Looking ahead to 2024, we plan to bring members into this process more directly by creating workgroups to hear how we can more effectively support them on their health journey. We recognize that while our CMS rating is a testament to the quality of service we deliver, there are many situations that our members and their families experience where we can learn and better support them. We want to identify and resolve those pain points before they happen for anyone else.
Affecting change on a statewide level is meaningful. But the heart of that change lies with the people we serve. For the more than 3 million Tennesseans in a BlueCross plan and for the communities in which we live, we’re looking at every opportunity to reduce red tape and improve the quality of care they receive.
About 2,400 students are participating in the pilot program this year.
The governor has said the program will be funded through the state’s general fund, not monies allocated to K-12 education. He has not offered specific cost estimates or other details, such as accountability measures for private schools approved to participate.
Power Poll members balked at the voucher expansion: When asked, “Do you support this [voucher expansion] plan?,” 57% said “no” while 43% said “yes.”
The next question, though, reflected the Power Poll membership’s grasp of the political reality in Tennessee. A significant 73% of survey respondents said they think the Tennessee General Assembly, in firm control of the GOP, will approve Lee’s proposal; 27% said lawmakers would not.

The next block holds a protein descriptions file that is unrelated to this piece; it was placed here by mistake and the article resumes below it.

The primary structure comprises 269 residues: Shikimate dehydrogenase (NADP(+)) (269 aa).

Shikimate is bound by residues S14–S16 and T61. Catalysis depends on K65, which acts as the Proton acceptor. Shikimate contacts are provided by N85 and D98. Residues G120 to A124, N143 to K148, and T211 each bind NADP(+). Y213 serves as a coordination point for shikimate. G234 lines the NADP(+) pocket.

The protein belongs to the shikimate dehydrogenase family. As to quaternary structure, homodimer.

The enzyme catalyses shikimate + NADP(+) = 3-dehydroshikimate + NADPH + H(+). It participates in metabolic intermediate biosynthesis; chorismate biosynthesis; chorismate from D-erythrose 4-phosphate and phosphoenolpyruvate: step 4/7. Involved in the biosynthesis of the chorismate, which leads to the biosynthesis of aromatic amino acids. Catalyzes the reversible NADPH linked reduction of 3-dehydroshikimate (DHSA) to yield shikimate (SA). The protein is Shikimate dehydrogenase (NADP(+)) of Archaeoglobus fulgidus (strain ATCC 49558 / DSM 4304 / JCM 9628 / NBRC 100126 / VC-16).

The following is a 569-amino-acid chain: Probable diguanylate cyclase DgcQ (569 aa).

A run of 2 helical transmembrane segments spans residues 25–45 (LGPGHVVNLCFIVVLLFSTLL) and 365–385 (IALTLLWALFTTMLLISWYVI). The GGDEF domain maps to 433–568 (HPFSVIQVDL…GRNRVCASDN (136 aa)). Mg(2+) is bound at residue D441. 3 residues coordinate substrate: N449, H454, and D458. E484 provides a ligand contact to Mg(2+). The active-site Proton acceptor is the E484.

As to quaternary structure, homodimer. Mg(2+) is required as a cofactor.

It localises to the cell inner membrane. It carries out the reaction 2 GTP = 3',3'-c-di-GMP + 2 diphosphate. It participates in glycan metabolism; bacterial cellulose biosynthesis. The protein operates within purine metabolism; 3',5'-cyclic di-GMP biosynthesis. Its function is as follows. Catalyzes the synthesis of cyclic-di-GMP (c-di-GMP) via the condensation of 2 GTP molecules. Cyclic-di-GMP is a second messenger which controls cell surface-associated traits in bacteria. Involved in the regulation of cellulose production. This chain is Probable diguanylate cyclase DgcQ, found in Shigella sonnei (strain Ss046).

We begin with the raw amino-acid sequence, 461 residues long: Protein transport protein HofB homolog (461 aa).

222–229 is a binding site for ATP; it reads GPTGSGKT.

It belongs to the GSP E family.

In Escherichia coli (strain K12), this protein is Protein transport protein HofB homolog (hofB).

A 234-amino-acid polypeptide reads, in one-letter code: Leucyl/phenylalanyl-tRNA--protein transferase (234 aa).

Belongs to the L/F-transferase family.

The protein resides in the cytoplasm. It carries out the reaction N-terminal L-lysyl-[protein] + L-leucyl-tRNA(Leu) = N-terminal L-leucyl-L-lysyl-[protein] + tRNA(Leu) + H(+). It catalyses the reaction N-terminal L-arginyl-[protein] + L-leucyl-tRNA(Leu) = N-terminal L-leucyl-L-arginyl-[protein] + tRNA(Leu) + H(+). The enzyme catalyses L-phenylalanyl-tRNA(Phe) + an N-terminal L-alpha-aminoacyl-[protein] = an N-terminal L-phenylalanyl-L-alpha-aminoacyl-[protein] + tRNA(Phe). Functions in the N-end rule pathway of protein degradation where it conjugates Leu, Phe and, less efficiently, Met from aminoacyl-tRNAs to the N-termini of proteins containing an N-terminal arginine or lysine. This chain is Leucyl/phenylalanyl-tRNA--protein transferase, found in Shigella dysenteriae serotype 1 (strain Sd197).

But, but, but … General Assembly approval may not be a slam dunk. Recall that in 2019, Lee’s voucher plan barely squeaked by.
Reaction to the proposal has been swift and loud. Supporters argue that parents need more choices for educating their children, and Lee campaigned on a pledge to do just that. And while the state has poured hundreds of millions of dollars more into public education, moving the needle on student achievement and readiness for post-secondary learning has been slow.
Opponents worry about the potential detrimental effect on public education funding, perceived inequities in voucher distribution, and the subsequent strain on schools they say are already underfunded.